I was lucky enough to be able to go along to QCon London 2009, but not quite lucky enough to go to all three days.Â So I’ll summarize my thoughts from the two days I did attend.Â Here are my notes from Day 1:
Tony Hoare – Opening Keynote
This was a talk about the differences between Computer Scientists and Software Engineers.Â He characterised the former as being idealists who think about generalities and the long term, while the latter are pragmatists and specialists who generally consider the short term.Â It was a philosophical talk and since I fall into the latter camp I would have liked something more concrete to take away.Â He seemed to be very optimistic about what Computer Science can offer the practicising engineer.Â In fact, he came out with the quote:
One day, software will be the most reliable component in any system that contains it.
It wasn’t clear quite how we’ll get to this point, although a colleague of mine quipped that this would only happen because less reliable components would be introduced!
David Pollak – Scala and Lift
This was an interview with the maker of the Lift Framework, which is a web framework based on Scala. It was filmed and should appear in due course on InfoQ (who were co-organisers of the conference).Â His pitch for this framework was similar in many ways to that of Rails, in that Java frameworks tend to suffer from too much boilerplate code, because it is not possible to easily pass blocks of code around.Â In Ruby and Scala this is possible and so this sort of duplication can be removed.Â In fact, Lift started out as a port of Rails to Scala.Â At least he didn’t call it Scails!
Scala allows you to use type inference to keep the quantity of code down.Â But where you are keen to document what types are needed, you can do this too.Â He said that research has shown that the number of lines of code written per day varies very little between languages.Â This means we should use more expressive languages where possible.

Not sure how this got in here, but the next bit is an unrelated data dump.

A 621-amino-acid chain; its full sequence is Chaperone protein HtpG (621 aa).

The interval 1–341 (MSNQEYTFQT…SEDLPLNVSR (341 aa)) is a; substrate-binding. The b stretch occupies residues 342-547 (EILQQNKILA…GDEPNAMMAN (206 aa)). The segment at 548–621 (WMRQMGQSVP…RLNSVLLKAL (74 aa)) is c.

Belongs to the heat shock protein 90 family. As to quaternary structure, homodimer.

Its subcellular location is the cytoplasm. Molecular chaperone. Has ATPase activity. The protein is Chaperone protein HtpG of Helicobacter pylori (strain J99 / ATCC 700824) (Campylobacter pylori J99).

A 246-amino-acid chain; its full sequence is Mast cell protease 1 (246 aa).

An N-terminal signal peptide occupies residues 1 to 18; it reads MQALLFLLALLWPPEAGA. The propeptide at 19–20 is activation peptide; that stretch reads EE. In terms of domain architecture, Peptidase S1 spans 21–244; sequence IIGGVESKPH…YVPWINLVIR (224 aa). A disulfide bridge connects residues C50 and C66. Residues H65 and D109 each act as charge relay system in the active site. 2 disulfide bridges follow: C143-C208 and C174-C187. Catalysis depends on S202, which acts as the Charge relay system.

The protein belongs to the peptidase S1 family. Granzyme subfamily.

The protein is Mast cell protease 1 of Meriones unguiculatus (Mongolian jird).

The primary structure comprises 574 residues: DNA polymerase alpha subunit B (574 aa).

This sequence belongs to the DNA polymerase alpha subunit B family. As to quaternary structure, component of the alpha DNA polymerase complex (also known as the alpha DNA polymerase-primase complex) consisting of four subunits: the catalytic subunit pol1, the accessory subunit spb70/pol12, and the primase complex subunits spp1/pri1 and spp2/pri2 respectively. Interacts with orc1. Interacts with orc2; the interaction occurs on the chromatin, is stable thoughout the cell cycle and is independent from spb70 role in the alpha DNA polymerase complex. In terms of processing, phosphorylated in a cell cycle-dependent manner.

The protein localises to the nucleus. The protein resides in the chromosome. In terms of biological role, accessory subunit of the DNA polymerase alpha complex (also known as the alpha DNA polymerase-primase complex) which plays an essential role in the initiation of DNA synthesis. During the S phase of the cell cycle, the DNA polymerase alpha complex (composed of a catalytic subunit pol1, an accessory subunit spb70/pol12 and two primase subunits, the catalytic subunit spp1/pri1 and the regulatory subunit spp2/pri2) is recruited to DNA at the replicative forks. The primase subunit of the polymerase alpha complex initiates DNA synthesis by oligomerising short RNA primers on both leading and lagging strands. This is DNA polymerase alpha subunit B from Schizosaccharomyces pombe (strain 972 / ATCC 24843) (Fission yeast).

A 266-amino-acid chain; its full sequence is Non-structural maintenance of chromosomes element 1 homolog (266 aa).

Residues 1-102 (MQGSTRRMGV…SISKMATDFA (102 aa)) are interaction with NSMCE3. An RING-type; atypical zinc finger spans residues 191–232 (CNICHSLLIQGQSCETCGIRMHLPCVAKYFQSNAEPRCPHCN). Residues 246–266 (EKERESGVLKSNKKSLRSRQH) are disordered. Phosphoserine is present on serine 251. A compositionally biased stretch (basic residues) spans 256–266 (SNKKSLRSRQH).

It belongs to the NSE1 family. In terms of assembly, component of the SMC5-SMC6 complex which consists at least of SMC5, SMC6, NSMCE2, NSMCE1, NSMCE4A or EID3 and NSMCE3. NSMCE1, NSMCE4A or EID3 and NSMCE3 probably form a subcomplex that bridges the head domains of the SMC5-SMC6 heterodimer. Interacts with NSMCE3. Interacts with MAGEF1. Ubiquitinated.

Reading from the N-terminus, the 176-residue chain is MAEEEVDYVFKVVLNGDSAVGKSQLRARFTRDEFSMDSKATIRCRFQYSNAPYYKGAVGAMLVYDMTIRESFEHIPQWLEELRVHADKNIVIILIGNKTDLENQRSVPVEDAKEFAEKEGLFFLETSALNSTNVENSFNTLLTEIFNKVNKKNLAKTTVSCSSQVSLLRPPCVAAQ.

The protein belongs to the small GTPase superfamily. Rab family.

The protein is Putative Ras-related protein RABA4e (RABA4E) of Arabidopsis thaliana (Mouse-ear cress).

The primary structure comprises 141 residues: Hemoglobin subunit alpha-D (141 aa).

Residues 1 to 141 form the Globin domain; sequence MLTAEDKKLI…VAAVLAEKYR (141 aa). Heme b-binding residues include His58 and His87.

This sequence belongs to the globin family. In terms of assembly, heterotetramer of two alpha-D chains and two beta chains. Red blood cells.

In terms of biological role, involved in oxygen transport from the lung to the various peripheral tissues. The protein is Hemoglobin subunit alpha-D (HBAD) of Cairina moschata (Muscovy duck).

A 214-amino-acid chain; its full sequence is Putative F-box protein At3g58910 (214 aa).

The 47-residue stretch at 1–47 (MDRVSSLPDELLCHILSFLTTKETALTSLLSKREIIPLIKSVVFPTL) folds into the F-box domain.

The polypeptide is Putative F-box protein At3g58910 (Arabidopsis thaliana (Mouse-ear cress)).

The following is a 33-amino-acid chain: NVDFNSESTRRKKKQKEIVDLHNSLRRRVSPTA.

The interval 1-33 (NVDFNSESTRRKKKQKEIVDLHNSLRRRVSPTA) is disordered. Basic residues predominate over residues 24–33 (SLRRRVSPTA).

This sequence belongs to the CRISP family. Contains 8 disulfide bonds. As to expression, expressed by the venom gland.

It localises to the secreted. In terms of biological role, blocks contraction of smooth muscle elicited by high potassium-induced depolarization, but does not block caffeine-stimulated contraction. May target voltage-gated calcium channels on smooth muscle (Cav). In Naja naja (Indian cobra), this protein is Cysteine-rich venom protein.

Lift itself uses a more event-driven style of development to avoid the HTTP request/response cycle.Â He described it as being more like Visual Basic where you add a button and then add the code to handle the button being pressed.
Programming in the Small – Ivan Moore and Mike Hill
This was an excellent session.Â It turned into something like a 60-way refactoring session.Â They gave out samples of code and then asked for ideas on how to improve it.Â Their premise, which is similar to that in the book Clean Code, is that you need to start out by cleaning up the really small stuff.Â Once that is sorted, bigger issues will become more obvious and easier to solve.
To begin, remove useless comments and unneeded code, fix formatting and rename variables to explain their purpose.Â One top tip was to check in reformatting as a revision by itself so as not to hide real changes.Â The next step was to remove duplication, simplify conditionals and use tiny policy objects if need be to achieve this.Â Finally, look to remove statics and NoJos andÂ hide primitives inside domain objects where possible.
Clojure – Rich Hickey